Research Development Courses Original Article

Academic Psychiatry

, Volume 31, Issue 2, pp 160-167

First online:

UCSD’s Short-Term Research Training Programs for Trainees at Different Levels of Career Development

  • Dilip V. JesteAffiliated withUniversity of CaliforniaVA San Diego Healthcare System Email author 
  • , Maureen C. HalpainAffiliated withUniversity of California
  • , Geraldine I. TrinidadAffiliated withUniversity of California
  • , Jennifer L. ReichstadtAffiliated withUniversity of California
  • , Barry D. LebowitzAffiliated withUniversity of California

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There is a critical need for new researchers in psychiatry, including subspecialties such as geriatric psychiatry. Many existing research training programs focus on post-doctoral-level trainees and involve several years of hands-on research with experienced mentors at major universities. Although valuable, such programs have some limitations in expanding the pool of investigators in specific areas. In this article, the authors describe several successful short-term research training programs.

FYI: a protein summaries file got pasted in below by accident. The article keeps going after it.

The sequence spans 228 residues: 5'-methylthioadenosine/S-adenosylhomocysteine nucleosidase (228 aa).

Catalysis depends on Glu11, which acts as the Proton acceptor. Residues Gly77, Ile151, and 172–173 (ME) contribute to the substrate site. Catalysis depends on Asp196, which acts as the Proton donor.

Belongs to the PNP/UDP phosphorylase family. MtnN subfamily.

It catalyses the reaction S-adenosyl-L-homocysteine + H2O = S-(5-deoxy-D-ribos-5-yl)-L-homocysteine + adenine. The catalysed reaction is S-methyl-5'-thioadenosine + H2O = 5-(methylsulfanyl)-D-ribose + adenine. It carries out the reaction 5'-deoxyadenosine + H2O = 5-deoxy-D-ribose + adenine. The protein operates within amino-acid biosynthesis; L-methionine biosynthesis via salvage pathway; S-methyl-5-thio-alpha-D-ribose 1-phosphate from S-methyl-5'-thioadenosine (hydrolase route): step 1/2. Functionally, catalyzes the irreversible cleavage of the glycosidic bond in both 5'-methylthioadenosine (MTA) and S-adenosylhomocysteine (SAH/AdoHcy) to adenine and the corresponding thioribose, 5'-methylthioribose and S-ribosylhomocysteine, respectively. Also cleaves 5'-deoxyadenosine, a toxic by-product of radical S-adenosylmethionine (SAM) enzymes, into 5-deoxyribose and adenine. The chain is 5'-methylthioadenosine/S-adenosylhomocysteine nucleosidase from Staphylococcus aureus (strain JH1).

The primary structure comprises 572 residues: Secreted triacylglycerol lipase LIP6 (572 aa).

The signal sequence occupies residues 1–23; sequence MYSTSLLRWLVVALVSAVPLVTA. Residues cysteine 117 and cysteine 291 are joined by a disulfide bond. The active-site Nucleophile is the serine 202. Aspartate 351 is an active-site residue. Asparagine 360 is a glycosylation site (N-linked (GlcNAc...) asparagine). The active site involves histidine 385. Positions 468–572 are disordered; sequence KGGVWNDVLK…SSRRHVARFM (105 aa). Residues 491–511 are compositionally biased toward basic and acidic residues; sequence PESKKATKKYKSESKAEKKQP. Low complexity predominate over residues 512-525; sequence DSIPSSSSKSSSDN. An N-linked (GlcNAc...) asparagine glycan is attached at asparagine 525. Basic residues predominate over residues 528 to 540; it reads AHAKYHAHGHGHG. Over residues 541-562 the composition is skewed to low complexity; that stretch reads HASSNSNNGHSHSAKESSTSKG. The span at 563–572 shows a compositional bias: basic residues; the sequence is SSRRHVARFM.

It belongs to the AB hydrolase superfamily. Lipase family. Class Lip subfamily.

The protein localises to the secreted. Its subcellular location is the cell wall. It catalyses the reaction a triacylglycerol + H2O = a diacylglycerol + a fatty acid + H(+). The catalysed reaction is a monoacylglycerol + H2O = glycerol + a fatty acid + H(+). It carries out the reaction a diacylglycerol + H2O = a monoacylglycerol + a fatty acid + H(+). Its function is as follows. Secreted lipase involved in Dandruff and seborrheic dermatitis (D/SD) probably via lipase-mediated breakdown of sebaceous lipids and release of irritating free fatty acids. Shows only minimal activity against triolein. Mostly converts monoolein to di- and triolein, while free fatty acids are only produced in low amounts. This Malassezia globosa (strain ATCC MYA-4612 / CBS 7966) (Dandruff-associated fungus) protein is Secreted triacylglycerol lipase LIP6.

The authors, at the University of California, San Diego, coordinate three federally funded programs that take place during the summer and include trainees at different levels from across the United States. These programs are 1) Summer Training on Aging Research Topics—Mental Health (START-MH) for undergraduate, graduate, and medical students; 2) Stein Institute for Research on Aging (SIRA) Medical Student Training In Aging Research (MSTAR); and 3) Summer Research Institute (SRI) in Geriatric Psychiatry for postdoctoral fellows and junior faculty. The authors compare salient characteristics of these programs, illustrating similarities as well as differences.


The authors’ experience to date suggests that these initiatives have been highly successful in attracting talented trainees at various levels, and the participants have found these experiences useful. The available follow-up suggests positive effects on research career development of the trainees, at least in the shorter run.


There are several possible models that seem to have considerable promise for expanding the pool of scientists in a given field. Limitations of this approach as well as plans for the future are discussed.